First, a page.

Blog Archives

Common Diseases of Spruce in Kentucky (PPFS-OR-W-24)

Spruce trees, particularly blue spruce (Picea pungens) and Norway spruce (Picea abies), are popular landscape trees in Kentucky. Unfortunately, these trees present problems for homeowners when they show evidence of poor vigor, dieback, or needle drop.  This publication discusses the

Posted in Featured Pubs & Videos

Apple Production Practices and Pest Management

During the past 10 years, orchard practices in Kentucky have changed dramatically. Many of these practices contributed to conditions conducive for diseases and pests. Growers began to shift from traditional plant spacing to high density plantings, increasing tree stress and

Posted in Fruit

Downy Mildew of Grape

Downy mildew is an important disease of commercial and backyard grapes in Kentucky. Warm, wet, humid weather conditions favor infection and disease development. When flowers, clusters, and shoots become infected by downy mildew, yield losses result. This disease may also

Posted in Fruit

Rhizosphaera Needle Cast May Lead to Skimpy Spruce

Rhizosphaera needle cast is often to blame for brown or thin spruce in the landscape. In Kentucky, Rhizosphaera needle cast is the most common disease of spruce; it also affects some pine species. This disease causes needle drop on lower

Posted in Landscape Trees & Shrubs

To Spray or Not to Spray: Conundrum in Wheat

Many wheat producers in the state have already sprayed a fungicide to help protect against Fusarium head blight (scab).  However, some fields in the state were just nearing the beginning flowering stage (Feekes growth stage 10.51) when the May 9th

Posted in Grains

Watch for Seedling Diseases in Corn

Weather this spring has challenged corn farmers in Kentucky. Temperature swings and frequent rainfall have led to a wide range of corn growth stages, with some corn in early vegetative stages and some corn still in the bag. The cool,

Posted in Grains

Managing Corn Earworm Begins Early

Corn earworm is typically a pest of later-season sweet corn, so why should we bother with worrying about it in May? We are a long way off from the start of harvest, which usually begins close to the 4th of

Posted in Vegetables

Woolly Apple Aphids Flaring in Some Orchards

While I have not received reports yet of woolly apple aphid activity on apple trees, there were several commercial orchards last year with serious infestations. In some years, this can be attributed to wounds caused by periodical cicada, but it

Posted in Fruit

Dogwood Anthracnose Spotted

Anthracnose of dogwood is a common problem in Kentucky. Symptoms on landscape and forest dogwoods often first appear during wet periods in late spring. If left unmanaged, the pathogen spreads, eventually resulting in plant death.  Selection of resistant varieties and

Posted in Forest Trees, Landscape Trees & Shrubs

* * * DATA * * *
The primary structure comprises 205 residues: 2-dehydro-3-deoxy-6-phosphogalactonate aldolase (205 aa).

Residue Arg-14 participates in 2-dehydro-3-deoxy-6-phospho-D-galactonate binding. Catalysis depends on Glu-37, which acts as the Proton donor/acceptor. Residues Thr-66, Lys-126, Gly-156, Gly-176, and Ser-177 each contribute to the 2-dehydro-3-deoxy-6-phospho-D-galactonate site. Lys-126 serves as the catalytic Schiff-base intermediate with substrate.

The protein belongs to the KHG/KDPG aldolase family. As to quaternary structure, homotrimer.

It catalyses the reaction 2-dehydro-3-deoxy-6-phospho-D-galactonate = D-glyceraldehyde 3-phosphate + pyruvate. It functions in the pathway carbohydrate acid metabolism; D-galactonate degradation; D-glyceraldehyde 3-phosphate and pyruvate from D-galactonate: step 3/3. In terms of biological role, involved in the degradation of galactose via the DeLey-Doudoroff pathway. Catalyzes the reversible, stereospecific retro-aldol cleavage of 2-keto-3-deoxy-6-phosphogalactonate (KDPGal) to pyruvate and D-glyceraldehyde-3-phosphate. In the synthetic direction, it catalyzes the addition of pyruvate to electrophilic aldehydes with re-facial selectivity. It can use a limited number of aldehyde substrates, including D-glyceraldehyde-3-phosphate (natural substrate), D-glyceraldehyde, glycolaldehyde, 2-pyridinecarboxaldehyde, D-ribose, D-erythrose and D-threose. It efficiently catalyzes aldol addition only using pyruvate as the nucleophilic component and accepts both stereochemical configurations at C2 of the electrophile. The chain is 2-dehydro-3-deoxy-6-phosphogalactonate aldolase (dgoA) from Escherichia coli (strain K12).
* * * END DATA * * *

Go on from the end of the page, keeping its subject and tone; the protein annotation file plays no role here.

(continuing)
Revisiting the European Hornet in Kentucky

With the concern about the Aisan giant hornet reports in Washington State, there have been dozens if not hundreds of suspected reports to county offices and our department from across Kentucky. None of these were the Asian giant hornet, instead

Posted in Human Pests

Cultural Calendar for Commercial Blueberry Production (PPFS-FR-S-29)

Integrated pest management (IPM) includes the combination of biological, cultural, physical, and chemical tools in efforts to manage diseases and pests while minimizing risks associated with pesticides. Cultural practices are an integral part of an IPM program and should be

Posted in Featured Pubs & Videos

2020 Insect Trap Counts

Trap counts for major insect pests are provided by the Kentucky IPM Program. Traps are located at the UK Research and Education Center in western Kentucky and the UK Spindletop Farm in Lexington.  Below are trap counts for the current

Posted in Insect Trap Counts

Ornamental Pear Damaged by Fire Blight

During March or April, pathogenic bacteria infected flowers or young shoots. Now, shepherd’s crooks (Figure 1) and spur dieback (Figure 2) are becoming more prominent. Often, damage is not noticed until later in the season when branches die completely.  

Posted in Fruit

Vegetable Diseases to Scout for: Southern Blight

Southern blight, or basal stem rot as it is sometimes called, most commonly affects tomato, pepper, cucumbers, beans, and cabbage, but has a very wide host range and can infect many crops. The disease can occur in any system where

Posted in Vegetables

Avoid Introduction of Boxwood Blight into the Landscape

Boxwood blight can be devastating to American boxwood cultivars, which are common in the Kentucky landscape. Complete defoliation can occur within a week and plants can die within a single growing season. Use of tolerant cultivars, cultural practices, and fungicides

Posted in Landscape Trees & Shrubs